Why diets fail? A role for Eatology as a disruptive weight loss methodology

Short Communication

Samra Abouchacra


Obesity has become a global epidemic, which is rapidly spreading at phenomenal rates. The gravity of this “Globesity” epidemic goes beyond sheer numbers, as it is directly linked to numerous diseases that pose serious health risks and are responsible for escalating health care expenditures. Obesity is the single most important contributor to development of type 2 diabetes along with other metabolic disorders, all of which individually increase cardiovascular morbidity and mortality. Though the solution seems straightforward with weight reduction being the best cure, however, achieving and maintaining weight loss is extremely challenging. Diets have disappointingly had limited short term benefits with lack of sustainability and even rebound weight gain. In addition to their restrictive nature, there are even more complex personal behaviour and social factors affecting food ingestion that current day “diets” do not address. This lecture will highlight these shortcomings and explore dietary behaviour patterns promoting weight gain that may be critical in sabotaging weight loss efforts. Our GERG research group has undertaken a number of research initiatives including a multicentre survey aimed at understanding eating habits in overweight and obese individuals in our region. The published data will be shared for interactive discussion. Furthermore, a recently published novel eating behaviour modification concept called “Eat-ology” will be introduced. This intervention empowers individuals to identify their own specific “Eating Errors” and imparts techniques to convert them into “Eating Essentials.” In this way, Eat-ology not only circumvents many of the shortfalls of today’s “diets,” but through non-restrictive, simple and practical principles it may enable the transformation of one’s “way of eating” to support weight loss and its long-term maintenancel.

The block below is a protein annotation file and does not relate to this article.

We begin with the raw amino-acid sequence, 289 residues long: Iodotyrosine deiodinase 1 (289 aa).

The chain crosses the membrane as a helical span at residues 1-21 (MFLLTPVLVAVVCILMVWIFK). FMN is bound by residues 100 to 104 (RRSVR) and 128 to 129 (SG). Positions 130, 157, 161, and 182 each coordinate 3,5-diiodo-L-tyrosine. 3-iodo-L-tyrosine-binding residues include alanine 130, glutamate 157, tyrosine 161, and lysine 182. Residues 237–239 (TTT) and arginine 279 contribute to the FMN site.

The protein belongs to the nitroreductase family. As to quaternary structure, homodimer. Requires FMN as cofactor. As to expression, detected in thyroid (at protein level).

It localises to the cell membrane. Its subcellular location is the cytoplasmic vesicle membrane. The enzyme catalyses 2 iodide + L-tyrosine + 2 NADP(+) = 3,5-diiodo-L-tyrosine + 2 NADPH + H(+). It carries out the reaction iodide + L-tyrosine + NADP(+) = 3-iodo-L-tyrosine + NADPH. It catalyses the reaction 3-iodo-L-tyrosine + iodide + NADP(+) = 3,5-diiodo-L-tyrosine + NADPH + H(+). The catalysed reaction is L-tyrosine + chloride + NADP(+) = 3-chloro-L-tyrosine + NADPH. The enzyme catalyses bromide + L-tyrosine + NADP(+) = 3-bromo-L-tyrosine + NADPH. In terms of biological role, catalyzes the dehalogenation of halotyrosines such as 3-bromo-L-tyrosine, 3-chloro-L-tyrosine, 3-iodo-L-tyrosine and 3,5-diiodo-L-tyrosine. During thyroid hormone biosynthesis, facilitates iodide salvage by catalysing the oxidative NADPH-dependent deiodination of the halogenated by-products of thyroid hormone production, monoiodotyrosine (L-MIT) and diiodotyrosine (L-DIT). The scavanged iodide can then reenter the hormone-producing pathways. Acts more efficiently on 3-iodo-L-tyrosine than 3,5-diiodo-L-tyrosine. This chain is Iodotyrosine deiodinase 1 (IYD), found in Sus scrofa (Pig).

Relevant Publications in Archives in Food and Nutrition